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The Current Now

by Julie, enjoying spring in Somerville

Over the winter I listened to Elizabeth Peters’s Amelia Peabody series. I have read through the series at least twice, and enjoyed hearing Barbara Rosenblatt’s narration. “Recommended for you” brought up the first novel in her Vicky Bliss series. I realized that I’d never read The Laughter of Dead Kings, the last book in the series. Or perhaps I had, but I was still so early in my own writing career I ignored the preface, where Ms. Peters (actually Ms. Mertz, but I digress) talked about “the current now”.

Vicky Bliss is a character in a “present day” series written by Elizabeth Peters. I put quotes around present day because the first novel, Borrower of the Night, debuted in 1973. Here are the release dates of all six novels:

Borrower of the Night (1973)
Street of the Five Moons (1978)
Silhouette in Scarlet (1983)
Trojan Gold (1987)
Night Train to Memphis (1994)
The Laughter of Dead Kings (2008)

Though there are 35 years between the first and last novel’s publication dates, in book time it’s been five or six. And yet, in the last book, The Laughter of Dead Kings, Vicky, John and Schmidt all have cell phones, which places the novel in the 21st century. The author explained that in her preface.

“So how do we writers explain the inconsistencies and anachronisms? We don’t. We can’t. So please don’t bother writing to point them out to me, ignore them as I have, and place yourself in ‘the current now’. To quote my friend Margaret Maron, to whom I owe that phrase and other excellent advice, ‘Isn’t it fun being God in our separate universes, where we can command the sun to stand still, and it does?'”

As a writer, I’ve been thinking a lot about the choices she made while writing this series. The first four were published within 14 years, so keeping book time made sense. In 1994 she kept to the same book time, and the book felt like it was placed in the 70s or 80s. But writing in 2008, wrapping up the series, she felt like she needed to make a leap in the world time, but keep the book time the same. She makes comments about Egyptian tourism and artifacts in Laughter that required some 2008 context, and that may have been why.

I should also say that the series holds up. The plots are strong, more romantic suspense than mystery but that’s fine. There are passages that show the time period, but they don’t feel dated. I’m a huge Elizabeth Peters fan, and am so grateful for the joy she’s given me over the years, especially over the last few months. For other fans, you know that Jacqueline Kirby and I are becoming reacquainted now.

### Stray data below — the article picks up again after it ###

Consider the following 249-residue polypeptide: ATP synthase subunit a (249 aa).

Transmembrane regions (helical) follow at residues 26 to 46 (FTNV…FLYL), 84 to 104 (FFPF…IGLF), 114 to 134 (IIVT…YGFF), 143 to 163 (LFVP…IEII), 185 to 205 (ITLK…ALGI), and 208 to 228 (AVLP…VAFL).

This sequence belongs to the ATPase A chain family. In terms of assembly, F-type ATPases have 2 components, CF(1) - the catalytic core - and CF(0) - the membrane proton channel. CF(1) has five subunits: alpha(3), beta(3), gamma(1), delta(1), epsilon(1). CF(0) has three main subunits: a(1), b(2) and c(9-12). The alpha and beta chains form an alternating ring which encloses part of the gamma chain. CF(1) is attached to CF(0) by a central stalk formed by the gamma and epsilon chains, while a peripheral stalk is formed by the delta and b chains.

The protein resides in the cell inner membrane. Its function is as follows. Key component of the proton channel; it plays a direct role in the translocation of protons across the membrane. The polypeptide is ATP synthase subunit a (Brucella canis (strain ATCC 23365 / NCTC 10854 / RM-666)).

Every writer, including all of the Wickeds, make their own choices about the worlds they create. These choices are about locations and characters. But they are also choices about time, and how it passes.

I just turned in book #5 of the Garden Squad series. It takes place a year after Pruning the Dead. In “real” life, over 3 years will have elapsed. In writing it, I tried to eliminate as many time references as possible. I hope to write many more books in this series, and I have no intention of ever addressing the pandemic, so 2020 can’t exist. Does that mean that book 8 may skip three years? Perhaps. Or perhaps time may keep creeping forward.

I read a quote by Agatha Christie talking about her Hercule Poirot character. She said that if she’d know how popular he’d be, she would have made him younger earlier on. As a writer in 1920, she couldn’t have imagined how popular her Belgian detective would be. She definitely subscribed to “the current now”, and kept him roughly the same age while the rest of the world moved on. Happily for all of us.

The Laughter of Dead Kings is the second to last Elizabeth Peters novel published. The last (written solely by her) was A River in the Sky, an Amelia Peabody. Both of these books are really wonderful, over the top yarns spun by a master. As both a writer, and a reader, I’m a big fan. I’m also glad to know, and understand, the concept of “the current now”.

Readers, any Vicky Bliss fans? How do you feel about the concept of “the current now”?

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